Say hello to MassDevice +5, a bite-sized view of the top five medtech stories of the day. This feature of MassDevice.com’s coverage highlights our 5 biggest and most influential stories from the day’s news to make sure you’re up to date on the headlines that continue to shape the medical device industry.
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Abbott won an $11.3 million contract with the US Department of Defense for the development of traumatic brain injury assays, according to a DoD released last Friday.
The contract is with the US Army Medical Research Acquisition Activity in Frederick, Md., with an initial $2.5 million obligated at the time it was issued. Read more
Fiscal 3rd-quarter earnings for Cardinal Health came in ahead of the consensus estimate on Wall Street, but the top line missed expectations by nearly $500 million.
The Dublin, Ohio-based company posted profits of $381 million, or $1.20 per share, on sales of $31.82 billion for the 3 months ended March 31, for a bottom-line slide of-1.3% on sales growth of 3.8% compared with Q3 2016. Read more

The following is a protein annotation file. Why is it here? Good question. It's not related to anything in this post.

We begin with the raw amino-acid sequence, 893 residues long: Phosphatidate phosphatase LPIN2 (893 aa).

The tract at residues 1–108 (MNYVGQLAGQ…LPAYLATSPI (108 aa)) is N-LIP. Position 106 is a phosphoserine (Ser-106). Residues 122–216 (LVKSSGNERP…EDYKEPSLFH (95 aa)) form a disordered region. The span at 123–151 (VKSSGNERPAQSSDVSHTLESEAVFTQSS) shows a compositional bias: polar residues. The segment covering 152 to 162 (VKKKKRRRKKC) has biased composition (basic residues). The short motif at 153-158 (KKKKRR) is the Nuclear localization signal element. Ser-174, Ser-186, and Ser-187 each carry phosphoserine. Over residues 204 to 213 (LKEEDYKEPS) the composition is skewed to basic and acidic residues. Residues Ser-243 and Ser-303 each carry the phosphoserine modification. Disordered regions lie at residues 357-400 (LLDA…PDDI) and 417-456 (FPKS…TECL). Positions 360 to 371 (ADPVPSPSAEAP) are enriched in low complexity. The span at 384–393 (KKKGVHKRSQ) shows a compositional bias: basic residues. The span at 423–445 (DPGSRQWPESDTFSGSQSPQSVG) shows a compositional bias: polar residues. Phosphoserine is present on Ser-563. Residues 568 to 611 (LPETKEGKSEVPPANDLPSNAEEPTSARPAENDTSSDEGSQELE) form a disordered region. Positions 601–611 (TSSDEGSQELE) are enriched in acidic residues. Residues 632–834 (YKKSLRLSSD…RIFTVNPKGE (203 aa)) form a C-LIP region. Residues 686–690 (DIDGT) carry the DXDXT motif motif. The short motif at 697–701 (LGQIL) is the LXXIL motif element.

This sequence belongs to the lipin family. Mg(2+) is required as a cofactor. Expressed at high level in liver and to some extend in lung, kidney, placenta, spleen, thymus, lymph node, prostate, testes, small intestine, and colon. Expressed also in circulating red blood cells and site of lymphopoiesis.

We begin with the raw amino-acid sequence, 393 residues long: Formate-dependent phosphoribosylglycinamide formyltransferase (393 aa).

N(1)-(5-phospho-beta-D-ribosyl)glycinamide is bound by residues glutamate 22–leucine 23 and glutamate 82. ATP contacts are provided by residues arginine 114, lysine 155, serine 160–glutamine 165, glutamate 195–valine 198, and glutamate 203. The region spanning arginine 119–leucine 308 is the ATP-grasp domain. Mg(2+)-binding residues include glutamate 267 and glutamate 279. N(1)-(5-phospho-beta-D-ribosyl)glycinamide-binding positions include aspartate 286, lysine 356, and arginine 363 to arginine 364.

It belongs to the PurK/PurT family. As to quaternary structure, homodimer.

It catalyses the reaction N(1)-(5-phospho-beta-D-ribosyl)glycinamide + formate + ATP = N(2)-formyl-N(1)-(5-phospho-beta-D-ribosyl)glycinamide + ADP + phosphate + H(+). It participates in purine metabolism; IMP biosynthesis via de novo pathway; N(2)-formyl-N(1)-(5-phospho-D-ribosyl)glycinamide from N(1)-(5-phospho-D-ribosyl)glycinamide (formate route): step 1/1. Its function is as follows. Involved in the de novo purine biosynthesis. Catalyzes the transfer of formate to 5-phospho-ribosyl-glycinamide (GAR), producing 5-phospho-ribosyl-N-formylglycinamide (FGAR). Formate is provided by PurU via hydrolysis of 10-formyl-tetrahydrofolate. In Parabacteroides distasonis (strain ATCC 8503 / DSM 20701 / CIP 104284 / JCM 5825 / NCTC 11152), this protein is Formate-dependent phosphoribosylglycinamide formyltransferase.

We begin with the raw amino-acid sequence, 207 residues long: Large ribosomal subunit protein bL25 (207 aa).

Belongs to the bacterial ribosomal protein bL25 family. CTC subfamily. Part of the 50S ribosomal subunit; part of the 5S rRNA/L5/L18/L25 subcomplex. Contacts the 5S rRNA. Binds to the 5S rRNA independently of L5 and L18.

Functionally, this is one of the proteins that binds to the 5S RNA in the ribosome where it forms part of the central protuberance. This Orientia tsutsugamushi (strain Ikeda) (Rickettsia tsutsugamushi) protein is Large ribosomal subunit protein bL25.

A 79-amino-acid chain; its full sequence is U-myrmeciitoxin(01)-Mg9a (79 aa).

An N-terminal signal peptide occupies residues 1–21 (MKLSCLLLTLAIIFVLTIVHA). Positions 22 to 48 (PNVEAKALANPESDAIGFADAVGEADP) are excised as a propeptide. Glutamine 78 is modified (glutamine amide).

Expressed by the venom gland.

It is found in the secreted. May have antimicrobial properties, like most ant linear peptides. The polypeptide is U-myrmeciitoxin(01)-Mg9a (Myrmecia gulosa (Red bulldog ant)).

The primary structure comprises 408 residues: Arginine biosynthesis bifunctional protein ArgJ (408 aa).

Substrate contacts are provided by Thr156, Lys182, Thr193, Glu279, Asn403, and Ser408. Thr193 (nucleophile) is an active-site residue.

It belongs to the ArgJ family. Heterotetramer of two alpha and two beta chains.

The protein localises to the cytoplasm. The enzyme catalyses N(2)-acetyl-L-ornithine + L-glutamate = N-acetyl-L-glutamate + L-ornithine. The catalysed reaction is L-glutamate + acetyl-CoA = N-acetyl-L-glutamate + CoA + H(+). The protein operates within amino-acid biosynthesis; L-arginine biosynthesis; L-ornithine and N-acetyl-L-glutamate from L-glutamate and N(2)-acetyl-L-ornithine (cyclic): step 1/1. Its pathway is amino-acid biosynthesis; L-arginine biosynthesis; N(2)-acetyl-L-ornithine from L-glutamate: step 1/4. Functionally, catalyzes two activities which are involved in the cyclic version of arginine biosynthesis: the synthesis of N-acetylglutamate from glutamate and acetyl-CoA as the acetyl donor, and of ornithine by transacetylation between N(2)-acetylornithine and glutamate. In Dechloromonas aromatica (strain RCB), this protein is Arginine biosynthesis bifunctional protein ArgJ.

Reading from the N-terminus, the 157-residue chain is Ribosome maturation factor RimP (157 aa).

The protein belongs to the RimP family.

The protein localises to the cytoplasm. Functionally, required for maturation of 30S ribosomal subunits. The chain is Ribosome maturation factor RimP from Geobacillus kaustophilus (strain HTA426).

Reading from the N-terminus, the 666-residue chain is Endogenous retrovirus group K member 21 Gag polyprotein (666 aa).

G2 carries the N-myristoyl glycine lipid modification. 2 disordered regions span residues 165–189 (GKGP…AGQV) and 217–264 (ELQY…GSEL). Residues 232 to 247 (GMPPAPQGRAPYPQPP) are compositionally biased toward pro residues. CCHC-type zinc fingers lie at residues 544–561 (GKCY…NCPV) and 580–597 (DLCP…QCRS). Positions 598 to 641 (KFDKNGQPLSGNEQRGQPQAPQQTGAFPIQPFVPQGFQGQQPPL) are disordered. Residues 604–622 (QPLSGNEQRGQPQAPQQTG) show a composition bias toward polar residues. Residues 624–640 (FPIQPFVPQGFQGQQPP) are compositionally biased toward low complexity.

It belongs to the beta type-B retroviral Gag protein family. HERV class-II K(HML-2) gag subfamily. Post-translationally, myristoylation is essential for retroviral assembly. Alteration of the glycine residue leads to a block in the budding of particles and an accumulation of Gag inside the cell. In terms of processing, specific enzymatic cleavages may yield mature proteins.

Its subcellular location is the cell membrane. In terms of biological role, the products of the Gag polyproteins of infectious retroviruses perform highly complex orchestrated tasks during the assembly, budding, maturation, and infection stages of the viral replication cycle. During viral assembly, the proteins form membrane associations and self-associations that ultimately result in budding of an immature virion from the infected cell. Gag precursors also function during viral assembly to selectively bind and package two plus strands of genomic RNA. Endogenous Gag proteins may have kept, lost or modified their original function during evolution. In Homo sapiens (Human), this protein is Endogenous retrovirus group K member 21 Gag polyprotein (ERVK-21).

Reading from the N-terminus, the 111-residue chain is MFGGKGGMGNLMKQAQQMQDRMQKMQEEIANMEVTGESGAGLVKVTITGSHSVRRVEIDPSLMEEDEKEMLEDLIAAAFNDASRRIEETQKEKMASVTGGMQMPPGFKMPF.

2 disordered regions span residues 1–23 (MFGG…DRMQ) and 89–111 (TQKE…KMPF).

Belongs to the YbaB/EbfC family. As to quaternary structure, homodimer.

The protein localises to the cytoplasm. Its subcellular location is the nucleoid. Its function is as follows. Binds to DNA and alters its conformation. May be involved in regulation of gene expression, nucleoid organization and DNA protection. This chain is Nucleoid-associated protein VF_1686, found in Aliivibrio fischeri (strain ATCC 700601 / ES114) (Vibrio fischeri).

Medtronic said today that the FDA approved its Resolute Onyx drug-eluting stent.
The Fridley, Minn.-based company touted its device as the 1st stent formed by a sinusoidal wave of cobalt alloy wire. The company incorporated a radiopaque inner core within the wire to boost visibility, according to Medtronic. The stent also features thin struts and a polymer blend that minimizes inflammation and risk of stent thrombosis. Read more
Alere said today that federal judge upheld a ban imposed on its Arriva Medical diabetes division by the Centers for Medicare & Medicaid Services, vowing to appeal the decision barring the unit from government insurance reimbursement.
Arriva, which makes durable medical equipment for diabetic testing, was informed last October that its Medicare enrollment would be revoked by CMS, which accused the company of submitting claims for 211 deceased patients. Alere’s initial appeal was denied and CMS revoked Arriva’s enrollment 2 days later. Read more
A Pennsylvania state court jury dealt a $20 million blow to Johnson & Johnson subsidiary Ethicon last week in the 3rd pelvic mesh bellwether to go to trial in Philadelphia.
The verdict, including a $17.5 million punitive damages award, was handed up April 28 in the Philadelphia Court of Common Pleas. Plaintiff Peggy Engleman alleged that the TVT-Secur mesh she was implanted with to treat her stress urinary incontinence caused her injuries as it eroded inside her body after just 2 months. Engleman, who according to court documents eventually underwent 3 surgeries to remove the TVT-Secur mesh, alleged that the product was defective and accused Johnson & Johnson of putting it on the market despite knowing of its risks. Read more